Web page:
WHAT SHOULD I BE DOING INSTEAD OF THIS?
 
Home · Articles · News · Porkopolis · More Campaigning at Public Expense

More Campaigning at Public Expense

By Gregory Flannery · October 10th, 2007 · Porkopolis
0 Comments
     
Tags:
  Eve Bolton used equipment at a public school for her campaign.
CityBeat Archive

Eve Bolton used equipment at a public school for her campaign.



We wanted some information from Eve Bolton, candidate for the Cincinnati Board of Education, but we didn't want her to break the law to send it. Bolton sent a six-page fax Oct. 8, background information for an upcoming article about the various candidates running for school board. The fax arrived with a cover page saying "Wyoming High School," where Bolton is a teacher. The fax stamp was the fax machine in the counselor's office, according to Principal Anne Wade. State law prohibits the use of public funds to communicate information that "supports or opposes the nomination or election of a candidate for public office."

Asked if she authorized the sending of the fax from the school fax machine, Wade said, "No, I did not." Told of the contents of the fax -- a bio and campaign literature -- Wade said, "Oh, my goodness. It is not something that's supposed to be done. That's the long and short of it."

The disciplinary consequences for Bolton aren't something Wade was prepared to discuss. We wanted some information from Eve Bolton, candidate for the Cincinnati Board of Education, but we didn't want her to break the law to send it. Bolton sent a six-page fax Oct.

8, background information for an upcoming article about the various candidates running for school board. The fax arrived with a cover page saying "Wyoming High School," where Bolton is a teacher. The fax stamp was the fax machine in the counselor's office, according to Principal Anne Wade. State law prohibits the use of public funds to communicate information that "supports or opposes the nomination or election of a candidate for public office."

Asked if she authorized the sending of the fax from the school fax machine, Wade said, "No, I did not." Told of the contents of the fax -- a bio and campaign literature -- Wade said, "Oh, my goodness. ... It is not something that's supposed to be done. That's the long and short of it."

The disciplinary consequences for Bolton aren't something Wade was prepared to discuss.

"It is against the policy and the revised code, so something will have to happen," Wade said.

In the pages faxed to CityBeat, Bolton touted her past record of public service.

"As Hamilton County Recorder, I reinvigorated that office by reorganizing the workforce, flattening bureaucracy, increasing communication and collaboration, all of which CPS needs now," the literature said.

This begs the question, given her inability to remember such a simple rule of campaign law, how is it that she'll be able to execute her plans for reform in a manner consistent with the existing law and school-district policies?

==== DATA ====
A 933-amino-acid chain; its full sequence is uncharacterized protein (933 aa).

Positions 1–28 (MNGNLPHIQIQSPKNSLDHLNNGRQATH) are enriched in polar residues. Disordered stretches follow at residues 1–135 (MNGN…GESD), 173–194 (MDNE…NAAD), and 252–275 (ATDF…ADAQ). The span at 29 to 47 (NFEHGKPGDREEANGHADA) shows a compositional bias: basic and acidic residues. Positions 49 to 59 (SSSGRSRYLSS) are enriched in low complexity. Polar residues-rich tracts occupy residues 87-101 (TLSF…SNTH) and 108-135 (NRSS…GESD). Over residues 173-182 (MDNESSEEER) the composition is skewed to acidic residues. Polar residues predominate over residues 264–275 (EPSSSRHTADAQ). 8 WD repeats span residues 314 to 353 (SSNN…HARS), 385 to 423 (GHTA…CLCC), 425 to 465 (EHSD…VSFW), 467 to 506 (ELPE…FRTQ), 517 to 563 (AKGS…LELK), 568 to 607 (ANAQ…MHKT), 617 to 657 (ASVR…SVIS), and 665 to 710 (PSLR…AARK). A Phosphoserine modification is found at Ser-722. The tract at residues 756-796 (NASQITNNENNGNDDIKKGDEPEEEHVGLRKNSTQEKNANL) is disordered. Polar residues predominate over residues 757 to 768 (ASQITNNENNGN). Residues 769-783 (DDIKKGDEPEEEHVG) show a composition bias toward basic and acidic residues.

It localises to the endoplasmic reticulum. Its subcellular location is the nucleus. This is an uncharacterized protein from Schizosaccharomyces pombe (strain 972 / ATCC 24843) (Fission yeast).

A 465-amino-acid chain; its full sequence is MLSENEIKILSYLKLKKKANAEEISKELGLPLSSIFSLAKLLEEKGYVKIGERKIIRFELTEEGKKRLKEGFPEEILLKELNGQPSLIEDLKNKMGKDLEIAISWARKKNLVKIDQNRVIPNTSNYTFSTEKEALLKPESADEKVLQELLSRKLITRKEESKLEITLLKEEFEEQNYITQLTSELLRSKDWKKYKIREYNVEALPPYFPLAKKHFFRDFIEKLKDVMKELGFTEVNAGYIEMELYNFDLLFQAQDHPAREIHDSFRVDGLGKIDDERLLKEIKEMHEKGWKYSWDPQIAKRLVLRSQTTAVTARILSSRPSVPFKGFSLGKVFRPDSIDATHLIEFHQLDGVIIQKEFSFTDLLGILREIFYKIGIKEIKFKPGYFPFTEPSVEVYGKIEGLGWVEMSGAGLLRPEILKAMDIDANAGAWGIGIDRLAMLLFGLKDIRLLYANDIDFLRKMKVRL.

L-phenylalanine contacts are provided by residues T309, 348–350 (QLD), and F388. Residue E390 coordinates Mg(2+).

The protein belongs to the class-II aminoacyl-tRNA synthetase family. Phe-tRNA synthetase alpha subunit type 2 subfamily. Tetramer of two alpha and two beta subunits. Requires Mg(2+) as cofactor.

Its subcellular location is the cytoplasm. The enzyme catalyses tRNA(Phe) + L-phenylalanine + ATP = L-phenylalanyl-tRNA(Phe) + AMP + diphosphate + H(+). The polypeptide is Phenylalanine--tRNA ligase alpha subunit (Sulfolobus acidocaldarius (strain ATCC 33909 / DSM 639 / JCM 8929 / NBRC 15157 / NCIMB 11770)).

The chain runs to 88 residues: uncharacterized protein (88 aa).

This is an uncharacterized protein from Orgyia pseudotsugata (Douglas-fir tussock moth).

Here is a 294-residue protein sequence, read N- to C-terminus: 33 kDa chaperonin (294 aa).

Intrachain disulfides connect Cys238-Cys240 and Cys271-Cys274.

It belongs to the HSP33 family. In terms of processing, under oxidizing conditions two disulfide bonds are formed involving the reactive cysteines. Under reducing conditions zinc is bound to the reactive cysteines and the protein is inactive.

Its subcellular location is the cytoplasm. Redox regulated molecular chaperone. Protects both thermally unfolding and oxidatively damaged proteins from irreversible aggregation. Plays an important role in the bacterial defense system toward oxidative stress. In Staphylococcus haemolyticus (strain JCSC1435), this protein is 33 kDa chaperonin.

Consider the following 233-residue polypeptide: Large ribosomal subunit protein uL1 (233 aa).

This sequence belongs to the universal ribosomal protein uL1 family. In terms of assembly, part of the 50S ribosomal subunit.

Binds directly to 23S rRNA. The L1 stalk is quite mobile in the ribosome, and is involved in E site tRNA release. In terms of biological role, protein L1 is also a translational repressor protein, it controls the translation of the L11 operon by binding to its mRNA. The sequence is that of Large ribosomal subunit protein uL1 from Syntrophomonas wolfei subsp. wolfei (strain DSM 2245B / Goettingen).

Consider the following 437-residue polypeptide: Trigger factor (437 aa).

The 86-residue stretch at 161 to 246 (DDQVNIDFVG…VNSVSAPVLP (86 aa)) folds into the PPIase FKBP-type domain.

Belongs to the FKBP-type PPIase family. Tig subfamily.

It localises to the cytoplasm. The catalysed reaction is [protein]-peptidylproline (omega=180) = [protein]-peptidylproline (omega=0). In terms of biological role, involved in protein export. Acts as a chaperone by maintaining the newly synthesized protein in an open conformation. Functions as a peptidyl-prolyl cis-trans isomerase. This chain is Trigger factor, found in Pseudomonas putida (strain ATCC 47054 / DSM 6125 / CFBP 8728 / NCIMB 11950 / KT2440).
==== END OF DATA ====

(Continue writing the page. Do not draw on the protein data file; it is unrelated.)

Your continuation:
Trying to Get a Message to You
Public TV station WCET (Channel 48) is doing part of a public service by broadcasting a two-way debate on Hamilton County's proposed jail tax. Problem is there are more than two points of view on the issue, and organizers won't give a third view equal access to the airwaves. County commissioners Todd Portune, supporting the jail tax, and Pat DeWine, opposing it, will answer questions from the public in a live forum Oct. 17. But the League of Women Voters of the Cincinnati Area, the Woman's City Club and Cincinnatus, the sponsoring organizations, turned down a request to include a speaker from the NoJailTax PAC -- one of the key organizations opposing construction of a new jail.

DeWine doesn't oppose the jail; he opposes only the plan advanced by Portune and County Commissioner David Pepper. In a letter to forum moderator Dan Hurley, Linda Newman, spokeswoman for NoJailTax PAC, asked his support for inclusion of a third point of view.

"Having a debate or answers to questions with only commissioners Portune (or Pepper) and DeWine is like having a debate between those who want to get out of Iraq in 2009 and those who want out in 2010 -- and not including those who want to get out of Iraq now," Newman writes.

Shareholders at Procter & Gamble's annual meeting Oct. 9 were treated to the spectacle of animal-rights activists wearing dog masks and crouching in cages. Members of People for the Ethical Treatment of Animals were protesting what they say are cruel laboratory tests on animals by Iams, a pet food manufacturer and subsidiary of P&G. During the meeting, a representative of PETA -- which owns 70 shares of P&G stock -- planned to present a shareholder resolution calling on the company to produce a feasibility report about ending all of Iams' laboratory tests on animals within a five-year period.

For more on campaign blunders, check out CityBeat's Porkopolis blog at blogs.citybeat.com/porkopolis.



Porkopolis TIP LINES: 513-665-4700 (ext. 138) or pork(at)citybeat.com
 
 
 
 

 

 
 
 
Close
Close
Close